On the other hand I think it's clear what they actually mean here, so probably not worth worry about too much.

That page doesn't explain the use of "uplift" to mean what's commonly called "upstreaming". That page refers to "uplift" meaning a patch being added to an older Firefox branch ahead of normal whole-branch promotion. (I.e. cherry pickin from the Nightly channel to Aurora, Beta or even Release ahead of Nightly as a whole becoming the new Aurora, etc.)

Truth said, I can't find an explanation/definition of what actually an "uplift" means there?

It looks like this page is designed for people who already know what an "uplift" is, but wish to implement it properly. That being said, it also appears that "uplifts" will include bug fixes made in Tor Browser and sent upstream to Firefox, rather than just features added (but disabled by default) as was implied in the OP article. I would have assumed that bug fixes made in a downstream product would already have a mechanism to find their way to Firefox. Maybe "uplift" was the term all along for that mechanism, or is a rebranding of it?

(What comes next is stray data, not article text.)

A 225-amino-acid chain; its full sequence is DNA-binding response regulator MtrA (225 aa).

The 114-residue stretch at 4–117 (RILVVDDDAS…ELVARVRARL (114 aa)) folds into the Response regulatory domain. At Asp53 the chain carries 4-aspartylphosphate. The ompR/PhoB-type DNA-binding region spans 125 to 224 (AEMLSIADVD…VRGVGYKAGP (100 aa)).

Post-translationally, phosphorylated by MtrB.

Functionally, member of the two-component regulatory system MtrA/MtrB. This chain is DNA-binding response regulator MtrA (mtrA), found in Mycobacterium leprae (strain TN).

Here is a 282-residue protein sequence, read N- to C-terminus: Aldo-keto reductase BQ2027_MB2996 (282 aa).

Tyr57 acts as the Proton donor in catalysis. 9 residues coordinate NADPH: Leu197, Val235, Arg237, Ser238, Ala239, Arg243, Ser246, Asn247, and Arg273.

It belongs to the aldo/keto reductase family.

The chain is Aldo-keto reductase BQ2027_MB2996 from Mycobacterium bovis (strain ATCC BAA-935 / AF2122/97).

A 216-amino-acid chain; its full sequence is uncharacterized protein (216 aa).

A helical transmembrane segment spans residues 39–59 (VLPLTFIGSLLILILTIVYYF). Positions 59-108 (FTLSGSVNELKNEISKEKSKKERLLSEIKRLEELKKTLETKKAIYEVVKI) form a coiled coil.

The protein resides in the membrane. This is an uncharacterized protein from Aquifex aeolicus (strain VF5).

Uplift to us is bringing the patches into mozilla-central pref'd off so that Tor developers can just pref features on, rather than re-merge patches for each major and dot release. We also add tend to add tests.

Typically landing a patch on a release branch, "uplifting" it from the main development branch (but occasionally uplifting it from thin air into the release branch).

The article describes it as upstream patch that is disabled by default which allow Firefox to be less discriminative when it comes to accepting patches.

That sentence did not read to me as a definition, and the sentence still works for me using the normal "upstreamed".

"uplift" in this context seemed to mean to me that they were not upstreaming the patches verbatim but neutering them for Firefox.

It's a mix. Some patches are just getting rebased and landed. For others, the Firefox and Tor Browser teams are working together to re-implement the feature in a way that makes more sense in the broader Firefox architecture.